“The shop and house next to South Street Chapel was very old” declares Adeline. It belonged to Mr. James Hithersay, grocer, and his wife. Mr. J. Hithersay was one of the leading men at the Baptist Chapel. He was a grocer, and his wife, one son and two daughters, Ann and Mary, assisted him in the business”.
We are now opposite the Old Baptist Chapel in South Street at 39 South Street.
Born on November 12th 1812, James Hithersay was the son of framework knitter Benjamin and Martha (nee Orchard). After his marriage on September 29th, 1834 to Ann (nee Bancroft), daughter of Joseph and Elizabeth (nee Kirkby), he worked for a time as a lacemaker in Radford before returning to trade in South Street as a grocer. Ann died on August 3rd, 1863, aged 54.
Gap alert! James senior then married his second wife at Ilkeston Baptist Chapel on November 10th, 1863 — a year before James junior married his first and only wife. She was widow Helen Johnston (nee Anderson) and possibly the sister of William Milroy Anderson, Baptist Minister and schoolmaster.
Adeline writes that “Mrs. Hithersay was the second wife, she was a Scotch lady, a Miss Anderson, sister to one of the Baptist ministers.
This family were attendants at the South Street Baptist Chapel.
My father occasionally preached in the Chapel, and I used to go with him. After the service we would go across the street to Mr. James Hithersay’s house, and spend a little time with him, his wife and family”.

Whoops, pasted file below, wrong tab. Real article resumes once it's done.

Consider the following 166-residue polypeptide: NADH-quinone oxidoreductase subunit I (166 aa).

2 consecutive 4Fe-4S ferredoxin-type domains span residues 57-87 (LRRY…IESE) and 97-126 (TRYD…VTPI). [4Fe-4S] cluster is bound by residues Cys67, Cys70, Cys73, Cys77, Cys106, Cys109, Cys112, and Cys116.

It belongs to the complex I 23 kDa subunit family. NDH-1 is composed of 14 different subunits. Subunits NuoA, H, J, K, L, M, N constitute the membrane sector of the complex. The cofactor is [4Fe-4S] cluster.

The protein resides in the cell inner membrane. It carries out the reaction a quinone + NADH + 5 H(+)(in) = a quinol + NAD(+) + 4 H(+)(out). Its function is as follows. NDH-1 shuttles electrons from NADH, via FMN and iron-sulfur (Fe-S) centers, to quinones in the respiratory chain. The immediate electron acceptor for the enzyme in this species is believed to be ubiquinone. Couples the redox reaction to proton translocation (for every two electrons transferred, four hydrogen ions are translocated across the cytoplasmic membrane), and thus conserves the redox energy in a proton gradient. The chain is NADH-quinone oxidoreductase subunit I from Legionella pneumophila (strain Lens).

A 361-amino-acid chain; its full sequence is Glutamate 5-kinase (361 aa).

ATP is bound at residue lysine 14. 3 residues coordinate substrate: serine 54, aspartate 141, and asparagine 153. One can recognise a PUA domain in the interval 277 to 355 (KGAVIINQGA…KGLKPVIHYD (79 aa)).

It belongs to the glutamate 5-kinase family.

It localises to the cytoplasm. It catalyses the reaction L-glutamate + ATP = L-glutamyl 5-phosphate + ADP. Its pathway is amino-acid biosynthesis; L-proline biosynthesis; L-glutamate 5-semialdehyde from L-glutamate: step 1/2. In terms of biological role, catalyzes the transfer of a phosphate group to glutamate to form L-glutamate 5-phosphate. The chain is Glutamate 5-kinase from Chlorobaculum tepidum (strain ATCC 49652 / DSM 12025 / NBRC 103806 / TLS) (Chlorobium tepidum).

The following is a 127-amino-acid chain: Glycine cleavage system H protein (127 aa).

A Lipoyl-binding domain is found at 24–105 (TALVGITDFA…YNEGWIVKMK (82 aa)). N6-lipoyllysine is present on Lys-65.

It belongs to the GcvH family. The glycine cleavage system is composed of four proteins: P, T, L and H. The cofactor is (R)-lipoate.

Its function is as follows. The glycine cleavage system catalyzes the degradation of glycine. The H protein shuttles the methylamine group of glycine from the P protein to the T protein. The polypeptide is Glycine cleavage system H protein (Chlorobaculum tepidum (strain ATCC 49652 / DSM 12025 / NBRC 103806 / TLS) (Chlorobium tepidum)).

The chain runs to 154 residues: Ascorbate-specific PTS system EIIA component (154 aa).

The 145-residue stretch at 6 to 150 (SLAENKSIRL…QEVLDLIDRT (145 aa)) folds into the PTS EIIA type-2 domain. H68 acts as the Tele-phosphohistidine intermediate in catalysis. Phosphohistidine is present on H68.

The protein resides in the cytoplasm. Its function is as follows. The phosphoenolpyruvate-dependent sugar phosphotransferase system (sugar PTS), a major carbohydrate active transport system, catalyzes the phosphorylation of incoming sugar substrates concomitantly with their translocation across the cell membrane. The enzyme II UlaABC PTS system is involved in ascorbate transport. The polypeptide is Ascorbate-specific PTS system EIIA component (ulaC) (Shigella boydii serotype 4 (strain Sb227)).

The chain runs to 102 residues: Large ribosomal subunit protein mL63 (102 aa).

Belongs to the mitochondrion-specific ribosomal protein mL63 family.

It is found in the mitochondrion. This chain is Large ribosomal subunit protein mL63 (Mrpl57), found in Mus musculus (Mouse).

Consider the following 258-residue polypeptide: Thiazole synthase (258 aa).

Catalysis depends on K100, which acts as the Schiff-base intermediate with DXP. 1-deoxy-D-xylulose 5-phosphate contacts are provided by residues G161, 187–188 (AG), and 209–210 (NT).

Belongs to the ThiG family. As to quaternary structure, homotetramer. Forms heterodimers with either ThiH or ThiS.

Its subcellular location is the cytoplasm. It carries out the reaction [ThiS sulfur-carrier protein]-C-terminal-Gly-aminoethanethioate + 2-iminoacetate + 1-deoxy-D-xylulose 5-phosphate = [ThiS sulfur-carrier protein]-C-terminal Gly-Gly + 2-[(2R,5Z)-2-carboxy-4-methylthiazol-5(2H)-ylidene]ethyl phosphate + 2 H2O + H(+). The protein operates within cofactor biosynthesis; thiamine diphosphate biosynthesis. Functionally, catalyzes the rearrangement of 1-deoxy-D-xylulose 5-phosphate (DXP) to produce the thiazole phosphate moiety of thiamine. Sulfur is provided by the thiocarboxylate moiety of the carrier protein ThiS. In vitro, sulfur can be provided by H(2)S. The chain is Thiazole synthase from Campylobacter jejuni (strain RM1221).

James Hithersay senior retired from the grocery trade in June 1879 when he sold his stock and copyhold premises in South Street and went to live at Lilac Grove in Beeston. The South Street shop was sold with living accommodation, gardens, warehouses and outbuildings. There was also an adjoining house with outbuildings included. The whole lot had a frontage to the street of 56 feet, was just over a quarter of an acre and had the advantage of extending right through to Albert Street.
James also sold his freehold field called Hare Hill Close – almost three acres – on the north side of Derby Road, where Paul Hodgkinson’s Corn Mill stood. Prime land for building purposes !
James senior and his first wife, Ann, at least nine children but six died in infancy. Adeline remembers…..
James (October 21st, 1837 – September 4th, 1881)
“Son James married and started as a grocer at the bottom of Market Street, in White Lion Square” … a grocer like his father.
Ann (1843-1914) and Mary (1849-1921)
“They assisted their parents in their shop”. They lived together, unmarried, all their lives, Ann dying first at 10 Derby Road on March 6th. 1914.
Mary died on November 13th, 1921, aged 72, at 94 Ash Street, the home of her niece Renee Whitmore.
The other children were ..
Emma (October 20th, 1835 – March 1st, 1840)
John I (June 1839 – February 6th, 1840)
John II (March 7th -March 21st, 1841)
Joseph I (April 1842 – October 14th, 1842)
Emma (1845 – December 11th, 1850)
Joseph II (1847 – April 22nd, 1848)
(Two or more cottages, an opening leading to a cottage and the gardens) and then the premises of farmer Henry Tomlinson.